A smart person once told me that every dissertation is a sort of autobiography, and here's mine: I am atoning for having grown up monolingual. Due to the usual reasons—first-generation grandparents who were all too eager to bury their Italian and Yiddish under American English—I didn't have the good fortune of automatically having a complete familiarity with another language. To my younger self, knowing another language seemed like having access to a secret code, something that could unlock the thoughts and feelings that were going on inside another person's head, a magic key to the unbridgeable, seemingly miraculous fact that other people think differently.
I was determined to make up for this iniquity. But here's what I found out: Learning a language is hard. What they don't tell you in Intermediate German I is that when you wake up in Freiburg, jet-lagged and woozy, to find your eight German roommates sitting around the kitchen table, it is almost physically painful to muster up a convincing “Morgen!” and ask if you can make some toast. Even as you become more adept and comfortable in a language, there are still days when the words feel slippery and unreachable, when it feels like you are doomed to the undesired fate of American monolingualism.
Still, it does get better, and the small triumphs of communication that we often take for granted in our mother tongue come to seem like miracles of interpersonal connection in a foreign language. All of a sudden, understanding a pun, rap lyric, or late-night conversation about the vicissitudes of Love Actually (for god's sake, Laura Linney, turn off your phone!) represents a symbolic, redemptive space in which people and cultures really meet, where we surrender our own terms and slip into someone else's linguistic shoes.
This may sound like an advertisement for study abroad (and, in part, it is), but I actually want to make the case not just for linguistic immersion and mastery, but also for the delight and wonder of messing around amateurishly in languages where you don't belong. I had the leisure to learn German pretty well, but I've spent much more time picking up bits and pieces of a variety of other tongues, with ranging proficiency. Would I love to learn these languages with native fluency? Of course! But life is short, and sometimes the best solution is just to play.
Indeed, a few words or phrases in another language can unlock another world. It's a real-life “abracadabra”: All of sudden, the people you encounter seem a little bit more open, approachable, friendly. A few numbers and a strong “yes” or “no” (and “thank you”) is enough to bargain in any market. A bit more vocab will serve to strike up a conversation with a hotel concierge or taxi driver (my favorite captive audience). With world enough and time, it would be wonderful to meet these local interlocutors with full fluency, but even a few words are enough to draw us closer to each other, to erode the barrier between different minds. There are no downsides as long as you're willing to laugh at an occasional malapropism or to eat up when you accidentally order “andouillette” (offal sausage) with the assumption that it's just a diminutive version of New Orleans' “andouille.” And the benefits are manifold: new camaraderies and friendships, an increasingly wide perspective on the world, and most of all, an intimate view of exactly how words work to bring us together.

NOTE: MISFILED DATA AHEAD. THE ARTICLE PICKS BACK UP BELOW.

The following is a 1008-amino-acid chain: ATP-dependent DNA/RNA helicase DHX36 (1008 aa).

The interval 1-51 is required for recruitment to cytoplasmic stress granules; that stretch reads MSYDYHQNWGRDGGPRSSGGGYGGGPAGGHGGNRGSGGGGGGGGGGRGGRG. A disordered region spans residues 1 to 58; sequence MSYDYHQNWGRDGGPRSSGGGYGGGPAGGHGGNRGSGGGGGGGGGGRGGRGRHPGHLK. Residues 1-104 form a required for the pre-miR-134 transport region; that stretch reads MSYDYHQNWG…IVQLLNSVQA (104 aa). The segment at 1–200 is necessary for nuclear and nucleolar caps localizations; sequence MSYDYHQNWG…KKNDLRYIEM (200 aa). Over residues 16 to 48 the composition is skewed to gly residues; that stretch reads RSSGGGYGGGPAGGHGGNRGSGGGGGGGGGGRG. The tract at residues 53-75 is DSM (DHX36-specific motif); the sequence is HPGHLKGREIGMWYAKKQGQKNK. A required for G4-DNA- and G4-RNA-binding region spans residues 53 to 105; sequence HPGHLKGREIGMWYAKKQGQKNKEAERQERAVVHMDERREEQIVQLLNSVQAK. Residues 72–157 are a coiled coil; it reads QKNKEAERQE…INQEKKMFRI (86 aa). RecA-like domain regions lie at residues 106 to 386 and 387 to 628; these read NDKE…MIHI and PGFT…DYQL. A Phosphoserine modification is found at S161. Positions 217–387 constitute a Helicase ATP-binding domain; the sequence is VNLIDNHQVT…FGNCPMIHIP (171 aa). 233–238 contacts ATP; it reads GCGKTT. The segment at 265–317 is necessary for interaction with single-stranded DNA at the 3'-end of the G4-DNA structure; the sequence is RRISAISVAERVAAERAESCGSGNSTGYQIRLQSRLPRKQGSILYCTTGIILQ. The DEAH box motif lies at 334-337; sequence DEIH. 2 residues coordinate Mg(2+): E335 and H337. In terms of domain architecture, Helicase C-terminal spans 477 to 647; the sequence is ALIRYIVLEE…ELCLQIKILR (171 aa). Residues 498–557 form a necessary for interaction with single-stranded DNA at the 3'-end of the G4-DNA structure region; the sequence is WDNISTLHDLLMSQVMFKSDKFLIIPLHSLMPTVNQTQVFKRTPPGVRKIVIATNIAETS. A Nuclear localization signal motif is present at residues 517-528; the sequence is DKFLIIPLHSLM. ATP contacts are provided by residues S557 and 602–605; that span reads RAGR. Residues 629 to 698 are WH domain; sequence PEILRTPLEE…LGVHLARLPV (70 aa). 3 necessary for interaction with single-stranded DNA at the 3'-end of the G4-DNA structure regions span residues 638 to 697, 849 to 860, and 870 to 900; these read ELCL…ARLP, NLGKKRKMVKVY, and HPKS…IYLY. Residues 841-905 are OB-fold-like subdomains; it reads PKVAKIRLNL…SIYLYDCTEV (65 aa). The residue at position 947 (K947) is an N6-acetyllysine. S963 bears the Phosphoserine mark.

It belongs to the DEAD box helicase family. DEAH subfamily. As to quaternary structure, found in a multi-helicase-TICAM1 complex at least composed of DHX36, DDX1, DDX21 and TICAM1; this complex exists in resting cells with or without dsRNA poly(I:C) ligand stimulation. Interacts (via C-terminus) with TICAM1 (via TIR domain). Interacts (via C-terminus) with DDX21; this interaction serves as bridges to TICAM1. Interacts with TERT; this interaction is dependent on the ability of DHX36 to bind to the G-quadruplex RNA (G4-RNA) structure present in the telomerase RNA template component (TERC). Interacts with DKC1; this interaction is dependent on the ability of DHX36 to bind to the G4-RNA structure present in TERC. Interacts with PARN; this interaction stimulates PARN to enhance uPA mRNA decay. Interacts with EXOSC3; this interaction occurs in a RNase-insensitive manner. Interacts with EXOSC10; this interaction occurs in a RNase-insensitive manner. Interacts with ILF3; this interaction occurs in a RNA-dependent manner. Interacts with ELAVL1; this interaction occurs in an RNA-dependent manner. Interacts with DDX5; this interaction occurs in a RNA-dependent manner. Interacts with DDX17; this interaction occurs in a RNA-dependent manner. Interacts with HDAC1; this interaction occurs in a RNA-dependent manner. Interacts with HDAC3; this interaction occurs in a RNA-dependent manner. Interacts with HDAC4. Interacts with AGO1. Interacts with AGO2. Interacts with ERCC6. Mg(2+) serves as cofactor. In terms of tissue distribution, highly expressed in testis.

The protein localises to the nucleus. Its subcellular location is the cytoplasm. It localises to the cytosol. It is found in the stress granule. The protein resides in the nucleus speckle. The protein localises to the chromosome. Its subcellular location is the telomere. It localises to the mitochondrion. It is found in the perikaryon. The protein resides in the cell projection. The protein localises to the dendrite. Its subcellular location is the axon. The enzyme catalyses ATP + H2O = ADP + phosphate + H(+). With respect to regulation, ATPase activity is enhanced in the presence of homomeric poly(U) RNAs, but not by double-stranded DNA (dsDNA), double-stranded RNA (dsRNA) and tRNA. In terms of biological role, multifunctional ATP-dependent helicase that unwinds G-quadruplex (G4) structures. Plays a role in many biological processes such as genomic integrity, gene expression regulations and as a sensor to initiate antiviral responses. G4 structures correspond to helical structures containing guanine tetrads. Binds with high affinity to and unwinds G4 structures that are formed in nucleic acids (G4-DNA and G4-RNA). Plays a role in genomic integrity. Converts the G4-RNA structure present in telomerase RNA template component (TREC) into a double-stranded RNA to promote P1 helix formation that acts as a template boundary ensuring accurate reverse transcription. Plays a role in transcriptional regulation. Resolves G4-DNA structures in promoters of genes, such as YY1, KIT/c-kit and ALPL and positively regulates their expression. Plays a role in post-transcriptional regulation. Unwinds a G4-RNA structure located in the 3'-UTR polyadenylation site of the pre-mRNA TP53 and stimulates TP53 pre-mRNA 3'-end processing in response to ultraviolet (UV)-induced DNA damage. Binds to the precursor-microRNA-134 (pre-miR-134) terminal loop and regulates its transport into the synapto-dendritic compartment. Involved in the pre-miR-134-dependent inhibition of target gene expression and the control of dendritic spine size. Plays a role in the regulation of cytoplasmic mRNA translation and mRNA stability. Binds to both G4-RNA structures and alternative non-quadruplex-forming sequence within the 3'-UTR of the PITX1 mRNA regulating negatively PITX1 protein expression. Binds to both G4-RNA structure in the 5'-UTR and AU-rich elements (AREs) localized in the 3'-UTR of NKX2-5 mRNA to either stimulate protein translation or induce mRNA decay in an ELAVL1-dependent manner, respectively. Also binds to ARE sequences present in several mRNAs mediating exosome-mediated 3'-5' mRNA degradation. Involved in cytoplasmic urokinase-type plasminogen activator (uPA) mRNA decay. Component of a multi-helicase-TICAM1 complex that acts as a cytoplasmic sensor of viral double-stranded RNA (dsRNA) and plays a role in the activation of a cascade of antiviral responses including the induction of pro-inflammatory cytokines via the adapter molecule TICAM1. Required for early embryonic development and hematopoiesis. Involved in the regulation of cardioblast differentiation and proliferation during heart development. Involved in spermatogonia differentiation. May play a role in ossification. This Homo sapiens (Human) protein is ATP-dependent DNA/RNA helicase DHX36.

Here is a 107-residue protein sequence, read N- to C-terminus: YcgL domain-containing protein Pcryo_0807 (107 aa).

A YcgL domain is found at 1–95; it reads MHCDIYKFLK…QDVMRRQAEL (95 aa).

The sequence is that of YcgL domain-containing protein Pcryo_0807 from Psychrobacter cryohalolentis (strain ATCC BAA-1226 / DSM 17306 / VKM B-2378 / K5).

As I've come to pick up more foreign fragments and (semi-)fluencies, I've found that even more rewarding than my own linguistic breakthroughs is the realization that I'm surrounded by people who possess different, often fuller acquaintances with the many languages of which I have little or (more likely) no knowledge. This is particularly true at Columbia, where something like 20 percent of the student population is international, many have grown up in multilingual homes, and still more are (like me) striving to shed their American monolingualism once and for all. I'll never be able to speak every language, but the next best thing is to surround myself with people whose languages offer them perspectives and ideas that I might never encounter in my own, small corner of the linguistic world.
I'll end, then, with one of the most gratifying experiences of my short career in teaching, and a perfect indication, in my mind, of the sort of intellectual crescendo to be found in an encounter between tongues. On the final day of Literature Humanities in 2013, we read “The Waste Land,” and, like a conductor in a symphony, I pointed to different students in the classroom to read aloud the poem's final, multilingual explosion:
A, whose mom is Italian: “Poi s'ascose nel foco che gli affina”
B, who studied Latin in high school: “Quando fiam ceu chelidon—O swallow swallow”
C, who is considering a French minor: “Le Prince d'Aquitaine à la tour abolie”
D, American: “These fragments I have shored against my ruins”
E, who grew up in London: “Why then Ile fit you. Hieronymo's mad againe.”
F, who is taking Beginner Sanskrit: “Datta. Dayadhvam. Damyata. / Shantih shantih shantih”
As I gestured around the room, I thought, this is why I teach, this is why I love languages. Together, in “these fragments I have shored against my ruins,” our voices bring to life the vibrant twists and turns of thought to be found between lines and between languages.
The author is a Ph.D. candidate in the English department of the Graduate School of Arts and Sciences. She is a Literature Humanities instructor. After Office Hours runs every Friday.
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